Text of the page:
Nov 8, 2021
Buy now, pay later set to surge over ten-fold in India
Nov 8, 2021
India's buy-now-pay-later (BNPL) industry is booming and set to surge over ten-fold within four years as tens of millions of online shoppers get lured by interest-free credit with fewer hassles, market players told Reuters.
Redseer estimates India's BNPL market will rocket to $45-50 billion by 2026 from $3-3.5 billion now. The research firm also estimates that the number of BNPL users in the country may rise to 80-100 million customers by then, from 10-15 million currently.
However, since the maximum credit currently being offered on BNPL is 100,000 rupees ($1,347.89), much lower than credit card offers, it will take some time before it can disrupt the cards market or wrest market share, said analysts at Macquarie Research.
Fintech firm MobiKwik sees BNPL business nearly doubling for the company in two years, in a country where hundreds of millions of people have little access to formal credit.
MobiKwik, which is among the top BNPL players in India and is backed by the Abu Dhabi Investment Authority, said income from the segment accounted for nearly a fifth of its 3.02 billion rupees revenue for the financial year ending March 31.
"Only 60-70 million Indians have access to credit today, which means 93% of India has no access to credit," said Upasana Taku, co-founder of the firm.
"It will become the fastest revenue driver for the business because there has been a 45X growth in the BNPL transactions in the last two years. New user addition is very high; repeat rate and average ticket size is going up."
As the COVID-19 pandemic sent more and more people towards online shopping, the demand for easy loans has driven more players to enter the BNPL market - Amazon joined the BNPL bandwagon in 2020 while homegrown payments firm BharatPe started the service last month.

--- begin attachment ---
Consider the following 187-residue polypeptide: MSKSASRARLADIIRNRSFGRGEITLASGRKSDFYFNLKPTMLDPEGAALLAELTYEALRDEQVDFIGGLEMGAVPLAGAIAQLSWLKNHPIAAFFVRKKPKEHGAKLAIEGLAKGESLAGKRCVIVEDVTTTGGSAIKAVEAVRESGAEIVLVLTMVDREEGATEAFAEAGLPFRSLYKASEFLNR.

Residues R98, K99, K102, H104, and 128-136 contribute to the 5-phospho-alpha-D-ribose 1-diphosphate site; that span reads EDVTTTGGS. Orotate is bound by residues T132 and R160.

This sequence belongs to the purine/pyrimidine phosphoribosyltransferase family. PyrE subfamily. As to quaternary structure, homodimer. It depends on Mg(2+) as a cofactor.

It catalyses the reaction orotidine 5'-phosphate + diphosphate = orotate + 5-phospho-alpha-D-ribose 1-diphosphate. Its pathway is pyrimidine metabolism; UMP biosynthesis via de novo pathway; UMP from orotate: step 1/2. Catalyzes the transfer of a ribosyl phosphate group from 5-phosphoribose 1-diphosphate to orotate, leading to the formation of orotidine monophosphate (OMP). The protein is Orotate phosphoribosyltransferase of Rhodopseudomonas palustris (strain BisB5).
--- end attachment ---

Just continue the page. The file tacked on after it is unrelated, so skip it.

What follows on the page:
"A very large population of millennials and young customers during the pandemic were looking for credit and to extend their budgets, because of different uncertainties in these times," said Vikas Bansal, director of Amazon Pay India, explaining the new-found interest in BNPL.
To be sure, there are concerns that risk of defaults from the BNPL customers with limited or no credit history could be higher even as some industry experts add that certain players may not be reporting accurate default details to credit bureaus.
The Reserve Bank of India did not immediately respond to a request seeking comment.
ADDITIONAL LINE OF CREDIT
Mumbai resident Divya Menon said she recently tried the buy-now-pay-later option on an e-commerce website for an item costing less than $10. She said she found it so convenient that she's now opting for it on multiple platforms.
"Once BNPL is activated, it is just a one-step process," said Menon, who works in human resources at an IT services firm. "With cards it is a two-step process of keying in the security code and then the one-time password. This just feels more convenient. Plus, it's like having an additional line of credit."
Though BNPL is not the only credit option for Menon, it is for many new online shoppers in India where even small towns and villages are now served by companies such as Amazon and Walmart's Flipkart.
Most payments apps which offer BNPL services need customers to provide government-verified information and bank details before they can avail the service.
BNPL firm CASHe said Indians are now buying big after a record rise in coronavirus infections between April and May shut most activities.
"We are now seeing revenge demand in India," CEO Yogi Sadana said. "Aided by the festival season, we are seeing a 25-30% uptick in demand in the BNPL segment" from last year.
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